Archery’s scariest taboo: The mystery of ‘target panic’
“The target doesn’t do anything to you!”
“So why is it called ‘target panic’?”
The first four episodes of the podcast were discussions on the internal workings of an archer’s mind with Cem, Brazilian Olympian Bernardo Oliveira and chartered psychologist Dr Jon Rhodes.
As a sports psych major (and a former international fencer) who’s been commentating on the world’s best archers for the past five years, this topic was right in my wheelhouse. But I headed to our studio in Berlin having been led to believe that the subject of ‘target panic’ was something not to be mentioned.
I’ve asked top international archers, coaches and support staff about it – and the overall response was… deafening silence.
“I don’t want to talk about it. It could happen to me if I do,” one athlete said.
Despite so many advancements in sports science, has the dreaded target panic completely evaded proper evaluation, and any modern methods to resolve or protect athletes from it? Like a voodoo spell, it seemed like something to avoid at all costs, with any mention severely frowned upon.
Terrifying, I thought. So I’ve long conformed to that unwritten rule, not talking about it (much) during our live broadcasts. But this podcast was the chance.
The most decorated athlete in the history of the Hyundai Archery World Cup, Braden Gellenthien, once described target panic as: “Any kind of angst that prevents you from performing at your best.”
In Korea, it’s often called ‘clicker disease’.
The better-known name is, really, misleading. It’s not the target that causes panic, it’s the weather, or the venue, or the environment, or the competition, or your opponents, or the situation.
“It could be anything and you don’t know when it’s coming,” said Bernardo.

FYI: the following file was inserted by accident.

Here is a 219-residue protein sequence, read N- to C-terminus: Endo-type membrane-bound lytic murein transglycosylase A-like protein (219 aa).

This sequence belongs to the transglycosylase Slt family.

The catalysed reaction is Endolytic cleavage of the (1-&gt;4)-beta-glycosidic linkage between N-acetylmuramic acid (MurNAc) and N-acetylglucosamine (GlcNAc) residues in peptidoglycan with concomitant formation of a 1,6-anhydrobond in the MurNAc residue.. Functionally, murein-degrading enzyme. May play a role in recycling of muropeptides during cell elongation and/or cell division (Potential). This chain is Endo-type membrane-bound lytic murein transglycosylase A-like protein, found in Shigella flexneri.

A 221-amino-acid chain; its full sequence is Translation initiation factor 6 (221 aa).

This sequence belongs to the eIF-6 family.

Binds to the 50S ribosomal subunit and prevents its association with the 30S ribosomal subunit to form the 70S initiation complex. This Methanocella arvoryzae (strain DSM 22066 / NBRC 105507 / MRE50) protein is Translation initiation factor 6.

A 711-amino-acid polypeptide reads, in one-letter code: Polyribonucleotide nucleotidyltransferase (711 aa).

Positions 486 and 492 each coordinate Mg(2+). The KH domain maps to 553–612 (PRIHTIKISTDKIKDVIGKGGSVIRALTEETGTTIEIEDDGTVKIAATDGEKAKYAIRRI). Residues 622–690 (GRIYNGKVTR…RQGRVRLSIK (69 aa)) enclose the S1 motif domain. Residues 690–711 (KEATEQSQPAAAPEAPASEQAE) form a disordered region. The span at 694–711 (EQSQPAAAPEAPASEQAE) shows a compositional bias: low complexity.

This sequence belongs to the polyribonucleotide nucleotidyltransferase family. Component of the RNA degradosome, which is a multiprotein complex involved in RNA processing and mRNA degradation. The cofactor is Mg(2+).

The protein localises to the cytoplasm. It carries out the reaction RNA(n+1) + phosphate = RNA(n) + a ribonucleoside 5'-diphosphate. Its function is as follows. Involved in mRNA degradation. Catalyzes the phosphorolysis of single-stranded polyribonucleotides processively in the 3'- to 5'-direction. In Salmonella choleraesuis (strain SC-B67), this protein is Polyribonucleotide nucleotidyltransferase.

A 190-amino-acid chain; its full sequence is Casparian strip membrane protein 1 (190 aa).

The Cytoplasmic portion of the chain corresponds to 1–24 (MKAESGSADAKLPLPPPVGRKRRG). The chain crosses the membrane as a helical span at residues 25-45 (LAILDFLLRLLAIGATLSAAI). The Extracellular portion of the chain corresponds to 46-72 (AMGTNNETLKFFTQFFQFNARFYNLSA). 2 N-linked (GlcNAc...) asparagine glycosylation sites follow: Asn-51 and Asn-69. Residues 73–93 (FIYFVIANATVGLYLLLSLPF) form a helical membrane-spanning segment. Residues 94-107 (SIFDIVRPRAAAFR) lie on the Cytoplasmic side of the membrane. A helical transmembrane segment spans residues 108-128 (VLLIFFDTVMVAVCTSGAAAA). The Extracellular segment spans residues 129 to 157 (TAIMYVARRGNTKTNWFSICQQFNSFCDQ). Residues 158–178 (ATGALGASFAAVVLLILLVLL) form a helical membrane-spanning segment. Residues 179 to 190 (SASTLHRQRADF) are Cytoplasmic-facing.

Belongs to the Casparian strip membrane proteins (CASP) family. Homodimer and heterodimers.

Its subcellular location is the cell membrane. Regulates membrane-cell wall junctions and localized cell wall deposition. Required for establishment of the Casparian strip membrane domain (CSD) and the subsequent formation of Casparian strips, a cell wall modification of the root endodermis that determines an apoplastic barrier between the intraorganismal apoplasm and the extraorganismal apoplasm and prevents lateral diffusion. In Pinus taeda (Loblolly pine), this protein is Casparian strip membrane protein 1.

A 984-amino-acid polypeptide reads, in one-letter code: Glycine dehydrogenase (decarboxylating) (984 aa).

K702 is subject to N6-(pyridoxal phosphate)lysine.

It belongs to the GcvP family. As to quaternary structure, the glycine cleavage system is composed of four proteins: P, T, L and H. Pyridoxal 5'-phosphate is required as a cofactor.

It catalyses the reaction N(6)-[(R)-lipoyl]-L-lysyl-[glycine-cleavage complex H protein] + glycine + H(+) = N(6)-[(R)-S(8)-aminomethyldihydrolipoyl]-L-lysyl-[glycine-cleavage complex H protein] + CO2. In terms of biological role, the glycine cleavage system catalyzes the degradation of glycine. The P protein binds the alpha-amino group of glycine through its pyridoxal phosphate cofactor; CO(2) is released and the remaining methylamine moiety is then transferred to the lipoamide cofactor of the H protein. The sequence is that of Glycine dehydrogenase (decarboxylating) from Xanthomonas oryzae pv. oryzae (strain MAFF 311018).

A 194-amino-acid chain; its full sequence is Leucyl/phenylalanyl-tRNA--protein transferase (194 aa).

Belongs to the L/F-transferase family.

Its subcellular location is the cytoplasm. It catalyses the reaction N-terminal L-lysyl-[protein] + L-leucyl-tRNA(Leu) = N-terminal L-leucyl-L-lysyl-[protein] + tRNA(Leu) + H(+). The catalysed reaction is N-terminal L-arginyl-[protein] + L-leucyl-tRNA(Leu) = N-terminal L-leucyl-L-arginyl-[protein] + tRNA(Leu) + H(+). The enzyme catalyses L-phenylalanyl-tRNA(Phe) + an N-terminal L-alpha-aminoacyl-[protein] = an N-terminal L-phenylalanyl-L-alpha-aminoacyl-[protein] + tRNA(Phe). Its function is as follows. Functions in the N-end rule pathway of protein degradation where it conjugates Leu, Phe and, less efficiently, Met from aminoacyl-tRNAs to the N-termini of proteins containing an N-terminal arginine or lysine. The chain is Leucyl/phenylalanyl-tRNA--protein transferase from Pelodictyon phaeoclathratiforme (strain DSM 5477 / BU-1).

Ultimately, it’s fear – of failure or success.
But how does it manifest? World number one Mike Schloesser explains it as being unable to aim or being unable to release. For others, it’s a flinch, while some say it is an inability to get the arrow past the clicker.
All of those are quite simple physical processes. Suddenly they become impossible.
“I was terrified of shooting,” said Sara Lopez, the eight-time Hyundai Archery World Cup Champion who suffered from this debilitating phenomenon for nearly two seasons. “I didn’t know if it would last forever or not.”
“I was ashamed.”
Gellenthien, Schloesser and Lopez. Three of the best to ever compete in this game, all talking about their own experiences with the terrible affliction of target panic.
Lopez defeated her target panic – and then won the world championships in 2021.
Schloesser had a period when the last arrows of his major matches were a struggle. His recent perfect final in Nîmes would suggest that is seemingly long in the past.
Gellenthien used mental maintenance techniques to ensure he could continue competing at a high level throughout his long career.
All these elite archers managed their target panic.
The real issue is the lack of resources and open conversation about the subject. So when archers at an earlier stage in their journeys in the sport suffer from the terrifying taboo, it can prove debilitating. More than a few turn away from their bows because of it.
“Anxiety emerges from an amalgamation of increased pressure, a sharp decline in skill proficiency, and heightened awareness,” explains Dr Rhodes. “It’s not unique to archery. It’s a universal challenge.”
The problem in a sport like archery that is so much about routine and process and feeling is that the anxiety – target panic – ruins everything. It’s so destructive that without professional help, it is often difficult to see the underlying issue, morph it into something positive and beat it.
“It’s what’s under the carpet that’s important,” adds Cem. “Once we identify the reasons for the problem, we can put processes in place to fix them.”
It’s time to dispel this voodoo myth and it’s time to start talking about target panic.
Watch the new Taking Aim podcast on archery+ to learn more about the sport’s mental game.